Loop over an array of unknown dimension in C#

[loop]

The previous post Loop over entries in an array of unknown length in C# explains how to loop over the entries in a one- or two-dimensional array, but what do you do if you don’t know how many dimensions an array has? Admittedly this is an unusual situation, but even in that case you can loop over the values to take action on them.

This example uses the following code to initialize a three-dimensional array and display a textual representation of it. The ArrayTextValue method, which is described shortly, loops over the array to produce the textual representation.

private void Form1_Load(object sender, EventArgs e)
{
    // List the values in an array of unknown dimensions.
    string[, ,] values3 =
    {
        {
            { "(0, 0, 0)", "(0, 0, 1)" },
            { "(0, 1, 0)", "(0, 1, 1)" },
            { "(0, 2, 0)", "(0, 2, 1)" },
        },
        {
            { "(1, 0, 0)", "(1, 0, 1)" },
            { "(1, 1, 0)", "(1, 1, 1)" },
            { "(1, 2, 0)", "(1, 2, 1)" },
        },
        {
            { "(2, 0, 0)", "(2, 0, 1)" },
            { "(2, 1, 0)", "(2, 1, 1)" },
            { "(2, 2, 0)", "(2, 2, 1)" },
        },
        {
            { "(3, 0, 0)", "(3, 0, 1)" },
            { "(3, 1, 0)", "(3, 1, 1)" },
            { "(3, 2, 0)", "(3, 2, 1)" },
        },
    };
    txtValues.Text = ArrayTextValue(values3);
    txtValues.Select(0, 0);
}

One of the bigger tricks here is deciding what you want to do with the values. For this example, I decided to generate the string shown in the picture. It shows each dimension of the array indented and surrounded by curly braces in a manner somewhat similar to the previous code that initializes the array. The innermost level of the array is displayed on a single line with values surrounded by parentheses.

The previous post uses nested for loops to iterate over a two-dimensional array’s dimensions. Because we don’t know how many dimensions the array has in this example, that strategy won’t work. You could try making a huge series of nested for loops and then making those that are unnecessary not do anything, but that would be difficult, confusing, and inflexible.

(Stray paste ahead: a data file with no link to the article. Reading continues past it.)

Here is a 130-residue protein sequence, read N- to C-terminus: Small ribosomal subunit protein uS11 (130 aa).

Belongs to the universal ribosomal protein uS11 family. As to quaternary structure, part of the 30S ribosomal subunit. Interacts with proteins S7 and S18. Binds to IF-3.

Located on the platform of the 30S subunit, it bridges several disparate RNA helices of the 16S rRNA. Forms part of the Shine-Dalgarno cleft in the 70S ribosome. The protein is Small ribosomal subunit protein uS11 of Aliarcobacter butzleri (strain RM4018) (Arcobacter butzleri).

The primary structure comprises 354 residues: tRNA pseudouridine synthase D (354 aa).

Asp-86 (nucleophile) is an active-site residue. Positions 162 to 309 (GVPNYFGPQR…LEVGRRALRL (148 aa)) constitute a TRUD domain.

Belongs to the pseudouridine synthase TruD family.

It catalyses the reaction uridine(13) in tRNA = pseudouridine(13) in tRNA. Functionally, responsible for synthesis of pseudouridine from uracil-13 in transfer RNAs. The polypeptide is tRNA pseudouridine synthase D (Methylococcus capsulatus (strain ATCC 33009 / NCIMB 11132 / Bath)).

This example uses recursion to visit each of the array’s dimensions. When it visits the last dimension, the code produces a string holding the values on a single line as shown in the picture. This method is flexible and not all that hard, although it can be a little confusing.

The following code shows the ArrayTextValue method that produces the textual representation.

// Return a string holding the values in
// an array of unknown dimension.
private string ArrayTextValue(Array values)
{
    // Make an array to hold indices.
    int num_dimensions = values.Rank;
    int[] indices = new int[num_dimensions];

    // Get and display the array's textual representation.
    return GetArrayTextValues(values, 0, indices, 0);
}

This code uses the array’s Rank property to get the array’s number of dimensions. It then makes an array to hold indexes for each dimension. For example, if there are 4 dimensions and the indices array holds the values {2, 3, 3, 5}, then the code is considering the array value values[2, 3, 3, 5].

The method then calls the GetArrayTextValues method to do the real work, passing it the array, the amount by which it should indent the text (initially 0), the indices array, the the index in the array that GetArrayTextValues should consider. This code passes 0 for the final argument so GetArrayTextValues starts by assigning the first index in the indices array.